Saturday, April 19, 2008
Although this happened on the 26th of Feb. (i think), I did not feel the need to put it in writing, that is, up till now. The event may have made interesting reading for some but sadly is a much too common occurrence in the streets of Karachi.
The situation regarding street crimes in our city is dire one. One cannot feel easy walking through them, specially after nightfall. The routine of this quick operation, as confirmed by many others, is a consistent one. Usually, two motor cycles are involved ridden by 3 riders. Occasionally, the configuration varies to one bike and two riders. As one can imagine the group surrounds the targets on gun point and one of them tells the victims to spit out their wallets, mobile phones and valuables; A standard mugging.
These activities are now part of the every day life for the Karachites. Governments have come and gone yet this issue has nothing but prevailed. The city police is apparently either powerless or unwilling to tackle this major issue of security. As the use of mobile phones have spread at a monstrous pace, so have these crimes. It is difficult to find a citizen who or his first family has not been a victim of these street crimes.
I hope that our new government takes this issue head-on and actually does something about it rather than leave it to the people.
Friday, February 8, 2008
3rd Feb. 2008
(Missing images updated 13th Feb.)
My trip to the famous Haleji Lake, situated around 80 Kilometers from Karachi, started before dawn. Accompanying me was a friend who happens to share a similar interest for such random outings.
As the whole country has been encased in an uncharacteristically long winter spell, Karachi too has been colder than usual. At the temperature in the city was around 12 degrees centigrade. As we moved to the outskirts we found the temperature to be lower than than. That is probably due to the lower pollution level and open spaces.
After taking a breakfast stop over at the locally famous "Haji Malook Hotel" at Gharo we continued our journey towards the lake. Upon leaving Gharo I witnessed a beautiful sunrise that was too good to be captured through my mobile phone camera in all its magnificence. However, I did not let this opportunity pass me by uncontested.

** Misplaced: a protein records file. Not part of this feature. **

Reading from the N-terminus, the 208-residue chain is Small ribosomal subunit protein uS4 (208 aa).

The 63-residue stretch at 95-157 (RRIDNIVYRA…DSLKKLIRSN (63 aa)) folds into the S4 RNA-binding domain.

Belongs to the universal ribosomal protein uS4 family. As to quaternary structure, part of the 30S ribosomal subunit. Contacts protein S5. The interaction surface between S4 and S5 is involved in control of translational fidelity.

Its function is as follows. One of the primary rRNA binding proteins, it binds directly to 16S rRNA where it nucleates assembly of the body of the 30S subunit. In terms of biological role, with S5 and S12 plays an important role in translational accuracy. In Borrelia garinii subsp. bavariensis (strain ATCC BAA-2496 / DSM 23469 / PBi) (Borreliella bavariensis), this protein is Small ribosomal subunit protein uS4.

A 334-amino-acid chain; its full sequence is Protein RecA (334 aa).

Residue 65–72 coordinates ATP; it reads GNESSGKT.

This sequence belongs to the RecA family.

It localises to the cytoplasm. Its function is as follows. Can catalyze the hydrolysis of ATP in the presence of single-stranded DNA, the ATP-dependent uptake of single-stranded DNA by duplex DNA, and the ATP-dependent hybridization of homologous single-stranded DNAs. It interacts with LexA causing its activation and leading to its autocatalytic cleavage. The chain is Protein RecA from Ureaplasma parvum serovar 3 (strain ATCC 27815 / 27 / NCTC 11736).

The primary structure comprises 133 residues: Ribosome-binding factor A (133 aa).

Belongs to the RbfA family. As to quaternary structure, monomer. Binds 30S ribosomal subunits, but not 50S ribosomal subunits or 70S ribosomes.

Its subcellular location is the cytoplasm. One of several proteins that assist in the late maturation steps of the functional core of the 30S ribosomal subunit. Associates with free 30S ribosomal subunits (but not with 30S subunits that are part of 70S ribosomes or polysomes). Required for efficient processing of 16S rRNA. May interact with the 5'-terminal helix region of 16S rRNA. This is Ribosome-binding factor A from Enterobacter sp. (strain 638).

At about 8 AM we reached our destination. Here I would like to add few words about the Haleji Lake. It is a fresh water lake spread over a 6.5 square kilometers, acting as a major source of fresh water supply to Karachi's population. At the web page on Sind Wildlife Department dedicated to the lake, it is referred to as a "A sanctuary for birds and an outdoor attraction for humans". (http://www.sindhwildlife.com.pk/protectedareas/haleji_page.htm)
It is not exactly a case of false advertisement, only the information is outdated. Currently, the situation has changed drastically, from a wildlife sanctuary to just a regular lake. This slow transformation has gone almost unnoticed and has failed to attract attention people in charge. Where there use to be various flocks of diverse waterfowl, there is nothing but open water from one end to the other. In place of thick lotus growth on the water surface there is scarce patches of water bush. The following images show the difference in the prevailing and the past situation.
Haleji Lake (undated photo) from Sind Wildlife Department website
View of Haleji Lake as on 3rd Feb. 2008
On that particular day the winds had really picked up. The water became quite choppy as the wind made its way carving diagonal patterns on the surface. Initially, when we entered the boundary of the lake I thought that may be it was due to the high wind speed that the birds have taken refuge in the growth. However, as we started driving around the lake it slowly dawned on me that the wildlife that made this lake famous does not prefer this place as anymore.
Still, I did not give up in my attempt to spot even little flocks of migratory birds in the lake. After traveling about a quarter of the total area that makes up the lake's boundary we came across a sad little gathering of "American Coots". These are black birds that look like chickens, having webbed feet and small white beaks. It is nothing less than a wonder that these birds can fly, let alone migrate. Although I did not posses an optical zoom camera, I was able to capture a low quality image of the group.
This image was taken through the lens of a binocular by manually positioning the lens of the camera on the lens of the binocular. It would have not been possible in the absence of auto-focus function in the camera. As seen in the picture there are hardly twenty birds in the group. Overall we were able to spot only three such flocks throughout the lake.
Continuing down the dirt road we came across a lot of old tress. Some of them were burnt from the bottom of the trunk where apparently people have lit fires to either keep warm or prepare food. Some of the shots I took of the trees, though not so impressive in digital form did, however, stand out in reality.